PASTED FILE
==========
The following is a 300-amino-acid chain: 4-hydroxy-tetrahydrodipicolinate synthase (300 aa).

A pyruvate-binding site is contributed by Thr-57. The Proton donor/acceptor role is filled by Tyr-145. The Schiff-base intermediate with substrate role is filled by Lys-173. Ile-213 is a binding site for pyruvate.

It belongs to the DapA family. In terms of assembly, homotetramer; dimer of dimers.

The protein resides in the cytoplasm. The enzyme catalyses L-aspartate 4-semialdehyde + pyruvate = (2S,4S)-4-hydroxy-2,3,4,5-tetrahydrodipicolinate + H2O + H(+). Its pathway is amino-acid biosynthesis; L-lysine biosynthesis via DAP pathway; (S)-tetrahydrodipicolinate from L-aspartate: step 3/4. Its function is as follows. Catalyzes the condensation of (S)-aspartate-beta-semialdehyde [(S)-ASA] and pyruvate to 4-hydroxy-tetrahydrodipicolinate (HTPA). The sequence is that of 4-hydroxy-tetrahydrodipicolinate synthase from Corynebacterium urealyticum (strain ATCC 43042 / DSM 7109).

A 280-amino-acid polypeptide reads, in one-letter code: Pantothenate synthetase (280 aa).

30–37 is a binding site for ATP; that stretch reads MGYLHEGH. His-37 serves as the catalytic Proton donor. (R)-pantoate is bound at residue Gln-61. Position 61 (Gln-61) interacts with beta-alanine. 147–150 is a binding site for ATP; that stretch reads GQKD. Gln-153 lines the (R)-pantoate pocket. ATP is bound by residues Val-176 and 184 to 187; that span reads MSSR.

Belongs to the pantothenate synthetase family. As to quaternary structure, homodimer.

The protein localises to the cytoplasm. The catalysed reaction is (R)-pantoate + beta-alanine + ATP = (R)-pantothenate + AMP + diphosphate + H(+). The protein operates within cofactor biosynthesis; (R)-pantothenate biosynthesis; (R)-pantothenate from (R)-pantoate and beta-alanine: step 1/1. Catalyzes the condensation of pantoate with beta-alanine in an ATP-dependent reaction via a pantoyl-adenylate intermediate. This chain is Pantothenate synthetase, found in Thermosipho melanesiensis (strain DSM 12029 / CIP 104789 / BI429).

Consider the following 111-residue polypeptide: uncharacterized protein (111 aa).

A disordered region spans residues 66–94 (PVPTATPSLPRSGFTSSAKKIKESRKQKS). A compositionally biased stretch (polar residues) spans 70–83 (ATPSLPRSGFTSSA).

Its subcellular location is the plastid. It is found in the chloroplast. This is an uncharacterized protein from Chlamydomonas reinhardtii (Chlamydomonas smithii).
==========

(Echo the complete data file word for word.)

The following is a 300-amino-acid chain: 4-hydroxy-tetrahydrodipicolinate synthase (300 aa).

A pyruvate-binding site is contributed by Thr-57. The Proton donor/acceptor role is filled by Tyr-145. The Schiff-base intermediate with substrate role is filled by Lys-173. Ile-213 is a binding site for pyruvate.

It belongs to the DapA family. In terms of assembly, homotetramer; dimer of dimers.

The protein resides in the cytoplasm. The enzyme catalyses L-aspartate 4-semialdehyde + pyruvate = (2S,4S)-4-hydroxy-2,3,4,5-tetrahydrodipicolinate + H2O + H(+). Its pathway is amino-acid biosynthesis; L-lysine biosynthesis via DAP pathway; (S)-tetrahydrodipicolinate from L-aspartate: step 3/4. Its function is as follows. Catalyzes the condensation of (S)-aspartate-beta-semialdehyde [(S)-ASA] and pyruvate to 4-hydroxy-tetrahydrodipicolinate (HTPA). The sequence is that of 4-hydroxy-tetrahydrodipicolinate synthase from Corynebacterium urealyticum (strain ATCC 43042 / DSM 7109).

A 280-amino-acid polypeptide reads, in one-letter code: Pantothenate synthetase (280 aa).

30–37 is a binding site for ATP; that stretch reads MGYLHEGH. His-37 serves as the catalytic Proton donor. (R)-pantoate is bound at residue Gln-61. Position 61 (Gln-61) interacts with beta-alanine. 147–150 is a binding site for ATP; that stretch reads GQKD. Gln-153 lines the (R)-pantoate pocket. ATP is bound by residues Val-176 and 184 to 187; that span reads MSSR.

Belongs to the pantothenate synthetase family. As to quaternary structure, homodimer.

The protein localises to the cytoplasm. The catalysed reaction is (R)-pantoate + beta-alanine + ATP = (R)-pantothenate + AMP + diphosphate + H(+). The protein operates within cofactor biosynthesis; (R)-pantothenate biosynthesis; (R)-pantothenate from (R)-pantoate and beta-alanine: step 1/1. Catalyzes the condensation of pantoate with beta-alanine in an ATP-dependent reaction via a pantoyl-adenylate intermediate. This chain is Pantothenate synthetase, found in Thermosipho melanesiensis (strain DSM 12029 / CIP 104789 / BI429).

Consider the following 111-residue polypeptide: uncharacterized protein (111 aa).

A disordered region spans residues 66–94 (PVPTATPSLPRSGFTSSAKKIKESRKQKS). A compositionally biased stretch (polar residues) spans 70–83 (ATPSLPRSGFTSSA).

Its subcellular location is the plastid. It is found in the chloroplast. This is an uncharacterized protein from Chlamydomonas reinhardtii (Chlamydomonas smithii).